Again I nearly prodded the little bandage-like thingy. 'Maybe it's some kind of giant butterfly cocoon' my stupid urban mind babbled, before getting up to speed with 'Oh no, there are some cocoons under the window and they look very very small compared to this, so either something big came out of it, or lots of little things, like, um, a horde. Oh...' Oh.

With this in mind I decided to google images of wasp's nests, and found a picture. Ours looks exactly the same as the one posted above. Some of the pictures that looked like ours were labelled 'hornets', not wasps.

'Oh' indeed.

Cue a call to the local council pest control department, who were probably out slaying things and didn't answer the phone. Still, our local services are reasonably efficient and allow you to complete an online form if you can't find anyone to speak to. I found the pest control section on their website easily enough and began to fill it in.

Please state the nature of the problem
Wasp or hornet's nest

Please state the location of the problem
Garden shed

Please state what action you require us to take
Please come and get rid of it, because we don't want to try it ourselves.
My husband is unavailable to go into the shed.
I am disabled and am only capable of running away very slowly.

3 comments:

Charlesdawson said...

Famg, if it is a wasp's nest, please calm down. In the first place, were there any wasps around? If not, it is probably abandoned anyway, because wasps, unlike honey bees, do not build permanent residences. They build one year, then they move on.

Your local Council, or worse still private contractors, will almost certainly charge you upwards of £50 to come and remove it; the Council will probably refuse to bother once they find that it's not in an attic or right beside the house door, because they will assess the risk as minute.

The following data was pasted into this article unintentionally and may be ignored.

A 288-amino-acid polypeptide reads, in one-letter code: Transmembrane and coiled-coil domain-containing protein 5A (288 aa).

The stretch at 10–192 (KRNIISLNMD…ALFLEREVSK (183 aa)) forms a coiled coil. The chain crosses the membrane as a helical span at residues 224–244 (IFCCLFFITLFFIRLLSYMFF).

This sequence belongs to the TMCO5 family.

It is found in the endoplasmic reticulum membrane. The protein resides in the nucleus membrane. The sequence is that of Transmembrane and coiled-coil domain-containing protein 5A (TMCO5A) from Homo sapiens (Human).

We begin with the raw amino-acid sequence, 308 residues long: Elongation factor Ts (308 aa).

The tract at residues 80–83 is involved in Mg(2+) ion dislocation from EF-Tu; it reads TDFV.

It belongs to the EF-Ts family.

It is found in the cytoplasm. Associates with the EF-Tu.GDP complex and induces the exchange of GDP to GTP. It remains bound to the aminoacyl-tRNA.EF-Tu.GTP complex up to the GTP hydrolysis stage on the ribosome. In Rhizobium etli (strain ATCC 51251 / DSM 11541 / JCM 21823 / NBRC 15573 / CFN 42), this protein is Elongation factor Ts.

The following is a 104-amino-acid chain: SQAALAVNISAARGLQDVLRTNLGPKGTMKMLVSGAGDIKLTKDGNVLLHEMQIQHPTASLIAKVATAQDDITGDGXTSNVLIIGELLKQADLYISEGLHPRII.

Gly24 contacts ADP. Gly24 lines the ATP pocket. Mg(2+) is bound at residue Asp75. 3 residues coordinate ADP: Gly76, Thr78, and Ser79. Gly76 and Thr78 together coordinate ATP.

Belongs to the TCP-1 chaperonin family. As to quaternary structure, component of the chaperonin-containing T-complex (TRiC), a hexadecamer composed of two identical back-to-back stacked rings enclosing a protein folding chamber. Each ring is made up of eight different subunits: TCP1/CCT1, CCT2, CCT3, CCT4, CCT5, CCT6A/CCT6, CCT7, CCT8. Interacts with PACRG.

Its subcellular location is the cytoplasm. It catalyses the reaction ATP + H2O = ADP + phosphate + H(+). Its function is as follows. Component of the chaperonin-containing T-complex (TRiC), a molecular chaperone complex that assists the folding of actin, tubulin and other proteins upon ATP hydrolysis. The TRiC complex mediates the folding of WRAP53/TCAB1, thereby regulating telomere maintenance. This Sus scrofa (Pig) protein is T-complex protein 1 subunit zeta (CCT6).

Just leave the shed alone till the very cold weather, then revisit it, preferably with a torch and after dark, and spray thoroughly with insecticide. Problem sorted.

Agent Fang said...

Hi Charles. I was calm before I got the quote... the council want £40 to come and sort it, which we are too tight to pay (Scottish hubby, what can I say? I have no excuse, however, not being Scottish - I'm just a tightwad.) There definitely isn't any activity after dark, so Mr F is thinking about whether to tackle it - you can get kits which cover you up and spray foam, which sounds like a bit of a party, so we'll see. I want my shed. I have things to do and plants to pot, so they'll have to move on. If I have to practice running I am ready.

Charlesdawson said...

Yes, wasps like all insects, are dependent on the ambient temperature for their ability to move. Select a cold night and Do the Deed - but let Mr F do it, you stay well away, unless you also have protective clothing. Next day, once the temperature has risen, get him to peek in before you go in, as there may be some who have survived and are crawling around - and they get very aggressive in that state. A second night's application may be necessary.

Our Council charges £65!